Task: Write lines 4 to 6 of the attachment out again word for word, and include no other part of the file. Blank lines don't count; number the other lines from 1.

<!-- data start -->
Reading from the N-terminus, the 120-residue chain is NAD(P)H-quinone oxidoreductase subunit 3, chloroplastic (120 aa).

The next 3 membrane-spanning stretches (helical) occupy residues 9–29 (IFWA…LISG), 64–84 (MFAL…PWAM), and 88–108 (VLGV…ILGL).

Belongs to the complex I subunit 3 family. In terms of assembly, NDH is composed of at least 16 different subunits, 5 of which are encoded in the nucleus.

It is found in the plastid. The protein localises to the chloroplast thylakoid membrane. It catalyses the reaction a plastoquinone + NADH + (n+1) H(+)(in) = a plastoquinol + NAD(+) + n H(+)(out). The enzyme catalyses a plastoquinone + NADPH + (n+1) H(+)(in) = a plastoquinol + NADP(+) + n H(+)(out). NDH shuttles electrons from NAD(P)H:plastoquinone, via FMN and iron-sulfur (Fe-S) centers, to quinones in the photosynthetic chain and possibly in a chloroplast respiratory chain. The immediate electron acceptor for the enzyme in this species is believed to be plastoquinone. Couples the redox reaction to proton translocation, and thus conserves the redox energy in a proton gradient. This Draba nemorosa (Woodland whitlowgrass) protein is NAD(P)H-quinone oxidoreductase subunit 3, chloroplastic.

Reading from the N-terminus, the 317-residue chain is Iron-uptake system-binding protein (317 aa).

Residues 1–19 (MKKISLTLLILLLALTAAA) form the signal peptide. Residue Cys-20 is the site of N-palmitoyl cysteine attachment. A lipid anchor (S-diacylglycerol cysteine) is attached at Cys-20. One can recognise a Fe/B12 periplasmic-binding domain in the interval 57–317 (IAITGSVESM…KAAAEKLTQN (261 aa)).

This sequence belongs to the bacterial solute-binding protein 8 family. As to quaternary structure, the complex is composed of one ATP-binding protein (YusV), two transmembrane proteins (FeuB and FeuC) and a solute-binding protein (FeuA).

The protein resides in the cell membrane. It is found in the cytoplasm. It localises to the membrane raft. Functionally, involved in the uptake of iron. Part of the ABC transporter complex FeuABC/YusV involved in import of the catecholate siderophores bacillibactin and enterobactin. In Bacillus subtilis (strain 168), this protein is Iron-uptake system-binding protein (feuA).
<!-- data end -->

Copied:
It is found in the plastid. The protein localises to the chloroplast thylakoid membrane. It catalyses the reaction a plastoquinone + NADH + (n+1) H(+)(in) = a plastoquinol + NAD(+) + n H(+)(out). The enzyme catalyses a plastoquinone + NADPH + (n+1) H(+)(in) = a plastoquinol + NADP(+) + n H(+)(out). NDH shuttles electrons from NAD(P)H:plastoquinone, via FMN and iron-sulfur (Fe-S) centers, to quinones in the photosynthetic chain and possibly in a chloroplast respiratory chain. The immediate electron acceptor for the enzyme in this species is believed to be plastoquinone. Couples the redox reaction to proton translocation, and thus conserves the redox energy in a proton gradient. This Draba nemorosa (Woodland whitlowgrass) protein is NAD(P)H-quinone oxidoreductase subunit 3, chloroplastic.

Reading from the N-terminus, the 317-residue chain is Iron-uptake system-binding protein (317 aa).

Residues 1–19 (MKKISLTLLILLLALTAAA) form the signal peptide. Residue Cys-20 is the site of N-palmitoyl cysteine attachment. A lipid anchor (S-diacylglycerol cysteine) is attached at Cys-20. One can recognise a Fe/B12 periplasmic-binding domain in the interval 57–317 (IAITGSVESM…KAAAEKLTQN (261 aa)).